God, grant me the serenity to accept the things I cannot change, The courage to change the things I can, And wisdom to know the difference.

In the image above, you see a copy of the Serenity Prayer, on the back of an Alcoholic's Anonymous challenge coin.  This prayer always gets me thinking about responsibility, blame, root causes, and how they fit into the ideals of our modern society.  These topics become incredibly important, when we start talking about self defense, and other life-threatening situations.  This is important because knowing the true, realistic cause-and-effect relationships between things, instead of the explanation that makes us feel good, is the only way to avoid the problem in the first place, or in the future.

This debate pops us in many ways.  One recent article I was reading was talking about how "a woman wearing sexy clothes does not cause her to be a rape victim".  Yes, it kind-of does.  There are many factors that contribute to the risk-reward incentive for a criminal, and this is just one, but it is one that you control and chose.  True, it didn't make the criminal attack you, but it put you on the radar of this type of predator, and escalated your chances of being their victim.  Remember the old saying, "I don't have to outrun the bear, I just have to outrun you!"?  You don't have to make yourself the hardest target for the criminal to attack, you just have to be less interesting and accessible than the other opportunities available.

Do you see the differences here?  It's not that you always "prevented a crime from happening", as much as you diverted, delayed, or deferred a crime that is very likely to happen, so that now it happens somewhere else, at another time, to someone else, or with less frequency.  You're taking a realistic understanding of the situation (e.g. the criminal does exist, and they are likely to attack a target that presents an opportunity), and you are controlling the components of the equation that you have power over (e.g. the way you dress).  If you just say, "That sexual predator has no right to target me because I dress sexy.", you are rationalizing against a set of values that a rapist probably doesn't share.  While the "sexy dressing vs. rape" discussion is a hot-button issue, ripe with politically-correct gender issues, other analogous situations are no better.  I shouldn't leave my car unlocked and running in the ghetto, just because "that car thief should respect my right to personal property that I worked hard to buy".  I shouldn't post my social security number online, just because "other people have their own social security numbers, and are committing a crime if they use mine".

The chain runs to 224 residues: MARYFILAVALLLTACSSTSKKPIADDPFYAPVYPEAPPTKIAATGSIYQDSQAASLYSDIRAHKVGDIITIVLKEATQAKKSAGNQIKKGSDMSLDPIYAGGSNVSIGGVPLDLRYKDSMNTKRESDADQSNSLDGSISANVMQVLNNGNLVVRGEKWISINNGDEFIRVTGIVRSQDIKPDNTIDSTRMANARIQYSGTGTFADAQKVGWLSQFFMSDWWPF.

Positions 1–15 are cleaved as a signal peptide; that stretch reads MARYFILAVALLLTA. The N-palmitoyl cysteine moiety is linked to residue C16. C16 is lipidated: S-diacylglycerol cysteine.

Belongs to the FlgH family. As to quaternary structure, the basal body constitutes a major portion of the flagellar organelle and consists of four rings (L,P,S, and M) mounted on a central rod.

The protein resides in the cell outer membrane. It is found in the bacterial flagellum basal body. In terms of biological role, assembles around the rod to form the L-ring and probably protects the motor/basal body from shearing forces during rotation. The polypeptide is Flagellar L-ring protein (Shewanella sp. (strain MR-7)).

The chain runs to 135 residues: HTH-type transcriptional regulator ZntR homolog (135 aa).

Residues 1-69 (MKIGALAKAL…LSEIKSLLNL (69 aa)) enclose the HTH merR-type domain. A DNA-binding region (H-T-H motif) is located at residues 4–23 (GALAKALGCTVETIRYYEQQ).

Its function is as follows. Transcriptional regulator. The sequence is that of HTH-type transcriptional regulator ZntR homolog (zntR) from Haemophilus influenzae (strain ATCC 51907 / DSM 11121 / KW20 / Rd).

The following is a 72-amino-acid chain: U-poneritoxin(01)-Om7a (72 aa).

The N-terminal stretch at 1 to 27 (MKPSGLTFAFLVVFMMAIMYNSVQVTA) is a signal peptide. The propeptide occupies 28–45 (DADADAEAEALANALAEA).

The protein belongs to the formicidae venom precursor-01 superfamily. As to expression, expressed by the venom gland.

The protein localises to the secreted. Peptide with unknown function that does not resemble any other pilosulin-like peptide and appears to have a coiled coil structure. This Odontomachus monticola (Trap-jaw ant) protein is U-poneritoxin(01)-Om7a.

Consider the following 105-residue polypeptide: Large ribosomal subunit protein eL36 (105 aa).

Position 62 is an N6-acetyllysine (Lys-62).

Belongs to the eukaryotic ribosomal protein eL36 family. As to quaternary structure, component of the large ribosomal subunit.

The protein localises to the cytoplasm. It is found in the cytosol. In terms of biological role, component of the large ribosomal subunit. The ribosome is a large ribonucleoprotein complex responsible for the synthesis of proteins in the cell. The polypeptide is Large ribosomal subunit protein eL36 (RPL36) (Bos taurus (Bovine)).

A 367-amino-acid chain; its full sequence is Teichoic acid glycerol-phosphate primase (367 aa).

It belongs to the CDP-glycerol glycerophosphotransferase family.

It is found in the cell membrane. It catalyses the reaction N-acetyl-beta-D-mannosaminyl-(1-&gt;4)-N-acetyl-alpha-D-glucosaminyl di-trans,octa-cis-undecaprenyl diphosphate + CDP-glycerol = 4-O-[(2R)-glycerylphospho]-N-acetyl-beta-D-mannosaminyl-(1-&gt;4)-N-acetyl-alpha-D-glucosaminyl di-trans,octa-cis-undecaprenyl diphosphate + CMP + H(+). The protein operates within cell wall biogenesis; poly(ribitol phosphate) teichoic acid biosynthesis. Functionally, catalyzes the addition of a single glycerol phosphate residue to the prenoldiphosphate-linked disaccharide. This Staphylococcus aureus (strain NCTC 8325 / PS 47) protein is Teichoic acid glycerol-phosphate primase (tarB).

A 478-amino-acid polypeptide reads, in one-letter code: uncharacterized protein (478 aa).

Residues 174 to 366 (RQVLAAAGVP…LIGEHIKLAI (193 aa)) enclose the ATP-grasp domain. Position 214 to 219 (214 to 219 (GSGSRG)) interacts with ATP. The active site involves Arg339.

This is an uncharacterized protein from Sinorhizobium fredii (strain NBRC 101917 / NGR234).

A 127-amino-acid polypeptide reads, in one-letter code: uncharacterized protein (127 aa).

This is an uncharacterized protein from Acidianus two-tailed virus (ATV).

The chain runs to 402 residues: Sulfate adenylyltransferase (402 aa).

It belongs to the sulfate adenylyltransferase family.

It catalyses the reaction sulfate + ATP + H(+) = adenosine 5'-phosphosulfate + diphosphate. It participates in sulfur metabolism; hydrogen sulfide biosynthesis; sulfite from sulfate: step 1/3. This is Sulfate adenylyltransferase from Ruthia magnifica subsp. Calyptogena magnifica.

Do you have the right to dress sexy, leave your car running in a bad neighborhood, and give your SSN out to strangers?  Absoutely.  We must understand, however, that those actions have consequences.  This type of logical analysis is the first, keystone step toward becoming a less likely victim of crime, disaster, "accident", or other undesirable circumstances.  If you don't understand that you are to blame for some portion of the events that often happen around you, you have missed the empowering lesson that you do in fact control impactful elements of your environment.  You should actually desire to be to blame for bad things that happen to you, because it means you also have the power to fix it, or avoid the mistake in the future.

That sounds quite accusatory, but it has a silver lining.  You're in control of more of your environment than you think.  You can be more aware of your surroundings, and anticipate bad situations, in order to avoid the problem altogether, or mount a formidable defense.  You can get training, and practice methods, to react effectively to many different dangerous situations, from using a fire extinguisher to combat gunfighting.  You can acquire tools to supplement your skills, and counter likely threats, such as buying a car with side-impact airbags, or carrying a concealed firearm or other weapon.

However, the secret is not in what you can or can't control.  While you can make sure all the candles in your house are put out before you go to bed, there isn't much you can do about being rear-ended while you sit stopped at a traffic light.  The secret is gaining the "wisdom to know the difference", and doing something about it.  There is no better time to start then now.